Bradford Bulls leave Odsal with a win on an emotional afternoon

Bradford supporters gather on the pitch after the last game to be played at Odsal Stadium. (Picture: Alex Whitehead/SWPix.com)
Bradford supporters gather on the pitch after the last game to be played at Odsal Stadium. (Picture: Alex Whitehead/SWPix.com)
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THE banner unfurled above the players’ tunnel at Odsal Stadium read: “Where you play, we follow.”

Given what long-suffering Bradford Bulls have gone through this last decade, you know that is true; the hardcore support will certainly traipse to Dewsbury Rams or wherever they end up in 2020 and beyond.

Bradford's Rhys Evans  scorer of the last try at Odsal

Bradford's Rhys Evans scorer of the last try at Odsal

As of now, though, there will be no more games at Odsal; 85 years to the day after the club played their first fixture at what would become such an iconic ground, yesterday they played their last.

That said, there was plenty among the 7,531 crowd who still did not believe it even after each and every one was invited onto the turf afterwards for a rather sizeable group farewell photograph.

“Last game? We’ll be back here in February. That’s just how this mad club goes,” muttered one such fan.

Bulls owner Andrew Chalmers blamed the costs of rates, rent and maintenance at the ground for his decision to leave their traditional home and move to 16 miles to Dewsbury next season.

It is sad to think how far the Bulls have fallen - three administrations, two relegations and liquidation does not quite do it justice.

Dave Craven

It is hard to work out what the long-term plans for the club – currently in special measures and unable to sign new players –are.

Short-term, it involves handing over the stadium keys to their landlords – the Rugby Football League – at some point today.

For now, then, concerned fans of the fallen three-times World Club champions are simply left with memories.

Of course, there are the famous ones – Michael Withers’ drop-goal to beat Leeds Rhinos in front of a record Super League crowd of 24,020 in 1999, for instance – but so many supporters yesterday will have spent time reflecting on the simple pleasures of their fortnightly routine. Standing on the same part of the terrace, having a beer in the same spot, booing the referee one last time.

Rhys Evans touches down.

Rhys Evans touches down.

Although they entered to a loss against Huddersfield in 1935, fittingly they departed here with a win, Bradford securing a third straight victory although not enough to keep alive faint hopes of making the Championship play-offs.

It was a tight and, at times, feisty affair against a Sheffield Eagles side who had won at Wembley the week before.

But once Ethan Ryan’s well-fashioned try put Bradford 22-10 ahead on the hour mark and the Eagles’ Joel Farrell was sin-binned as tempers frayed shortly afterwards, it was only going to end one way. Full-back Brandon Pickersgill crossed while the visitors were down to 12 men before Rhys Evans added the last of their six tries at the death, instantly becoming the answer to a quiz question of years to come: who scored the last-ever try at Odsal?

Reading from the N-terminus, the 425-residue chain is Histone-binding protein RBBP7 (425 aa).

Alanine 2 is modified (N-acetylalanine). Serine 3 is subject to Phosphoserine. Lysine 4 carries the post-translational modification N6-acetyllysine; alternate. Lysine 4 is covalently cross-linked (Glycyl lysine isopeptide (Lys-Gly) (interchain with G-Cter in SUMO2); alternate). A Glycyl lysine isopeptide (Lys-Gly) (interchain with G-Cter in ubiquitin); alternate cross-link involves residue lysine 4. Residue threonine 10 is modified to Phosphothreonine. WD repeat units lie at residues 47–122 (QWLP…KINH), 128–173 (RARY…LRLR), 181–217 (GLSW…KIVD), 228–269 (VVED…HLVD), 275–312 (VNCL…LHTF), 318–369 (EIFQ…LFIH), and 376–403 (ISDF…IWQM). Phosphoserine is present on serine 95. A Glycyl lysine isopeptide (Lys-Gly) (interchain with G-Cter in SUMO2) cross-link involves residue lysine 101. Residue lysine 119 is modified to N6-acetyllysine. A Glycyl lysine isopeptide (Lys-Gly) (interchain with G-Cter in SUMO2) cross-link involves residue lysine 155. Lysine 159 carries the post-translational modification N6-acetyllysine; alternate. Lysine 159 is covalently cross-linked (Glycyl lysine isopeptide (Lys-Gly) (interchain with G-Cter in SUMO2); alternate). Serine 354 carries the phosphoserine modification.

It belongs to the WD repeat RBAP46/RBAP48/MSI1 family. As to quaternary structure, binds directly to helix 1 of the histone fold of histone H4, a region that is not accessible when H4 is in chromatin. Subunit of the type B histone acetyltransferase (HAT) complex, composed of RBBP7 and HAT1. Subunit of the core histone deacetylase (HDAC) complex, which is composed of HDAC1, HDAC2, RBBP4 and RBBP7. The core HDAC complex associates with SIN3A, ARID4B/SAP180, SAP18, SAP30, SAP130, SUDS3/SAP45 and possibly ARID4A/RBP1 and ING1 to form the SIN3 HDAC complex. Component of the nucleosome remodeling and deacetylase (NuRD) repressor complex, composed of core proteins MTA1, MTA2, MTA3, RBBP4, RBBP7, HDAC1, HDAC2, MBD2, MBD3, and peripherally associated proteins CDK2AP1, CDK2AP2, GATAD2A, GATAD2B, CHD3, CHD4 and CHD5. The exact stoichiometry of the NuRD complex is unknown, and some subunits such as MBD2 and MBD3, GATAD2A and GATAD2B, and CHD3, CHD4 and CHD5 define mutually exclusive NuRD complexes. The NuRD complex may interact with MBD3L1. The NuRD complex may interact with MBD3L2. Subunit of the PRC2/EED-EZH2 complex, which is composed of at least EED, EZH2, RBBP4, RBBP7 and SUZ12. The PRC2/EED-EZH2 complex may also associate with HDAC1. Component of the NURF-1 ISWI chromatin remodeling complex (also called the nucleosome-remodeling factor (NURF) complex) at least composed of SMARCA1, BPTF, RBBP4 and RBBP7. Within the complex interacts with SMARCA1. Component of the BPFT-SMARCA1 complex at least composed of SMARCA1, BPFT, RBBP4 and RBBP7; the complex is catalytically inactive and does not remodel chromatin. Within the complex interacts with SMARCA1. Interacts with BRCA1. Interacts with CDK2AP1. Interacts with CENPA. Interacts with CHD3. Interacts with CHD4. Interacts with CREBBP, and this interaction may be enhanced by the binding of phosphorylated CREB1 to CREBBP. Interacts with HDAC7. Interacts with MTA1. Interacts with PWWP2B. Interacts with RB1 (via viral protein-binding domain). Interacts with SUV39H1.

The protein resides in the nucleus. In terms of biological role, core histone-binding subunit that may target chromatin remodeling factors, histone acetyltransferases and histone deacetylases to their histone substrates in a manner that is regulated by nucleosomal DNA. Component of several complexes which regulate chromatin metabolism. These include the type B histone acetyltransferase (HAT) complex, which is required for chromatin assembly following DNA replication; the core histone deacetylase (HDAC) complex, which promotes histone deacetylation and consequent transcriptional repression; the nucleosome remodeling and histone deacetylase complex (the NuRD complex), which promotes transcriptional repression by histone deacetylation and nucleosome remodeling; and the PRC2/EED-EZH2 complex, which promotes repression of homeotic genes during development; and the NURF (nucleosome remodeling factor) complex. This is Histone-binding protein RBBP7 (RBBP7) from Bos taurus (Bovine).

It is nothing new to arrive in the vicinity of Odsal in balmy weather only to enter the actual ground in distinctly different conditions.

Bradford fans with a banner at Odsal.

Bradford fans with a banner at Odsal.

For as long as it has been hosting matches, it has been said it has its very own microclimate.

Fittingly, it was the same yesterday, bright sunshine and 20 degrees, swapped in an instant for dark clouds, drizzle and an obvious drop in temperature. Still, the sun returned by the end as the terrace gates were opened to allow fans to descend onto the ‘hallowed turf’ for that picture and the chance to say their farewells to the club’s players whose last game of the season is at Rochdale Hornets next Sunday.

The shirts dotted around aren’t as familiar: ‘25 Farrell’, ‘17 Peltier’ and ‘26 Oakes’ are spotted but not in the numbers where once there was ‘5 Vainikolo’, ‘4 Hape’ or ‘7 Deacon’ in the halcyon days when this club rode high at the top of Super League.

It is sad to think how far the Bulls have fallen since that brilliant trio helped them earn the last of their Grand Final wins in 2005; three administrations, two relegations and liquidation does not quite do it justice.

It is a cautionary tale to all, though, and a reminder of just how fickle the business of sport can be. Beforehand, past players had completed a lap of the pitch, including Leon Pryce and Rob Parker, part of the famous treble-winning side of 2003. Among them was ‘Sir’ Keith Mumby who played almost 600 games for the club as well as former Great Britain scrum-half Deryck Fox.

The former, in particular, must have never thought this day would come.

Bradford coach John Kear with fans

Bradford coach John Kear with fans

Bradford Bulls: Pickersgill; Ryan, Webster, Oakes, Hitchcox; Keyes, Lilley; Green, Hallas, Crossley, Storton, C Farrell, Minchella. Substitutes: Wood, Evans, Wildie, Peltier.

Sheffield Eagles: Makelim; Millar, Hellewell, Gudzek, Blackmore; Walker, Thackeray; Dixon, Burns, Broadbent, Esslemont, J Farrell, Brown. Substitutes: Meadows, Thornton, Yere, Taylor.

Referee: Billy Pearson (Wakefield).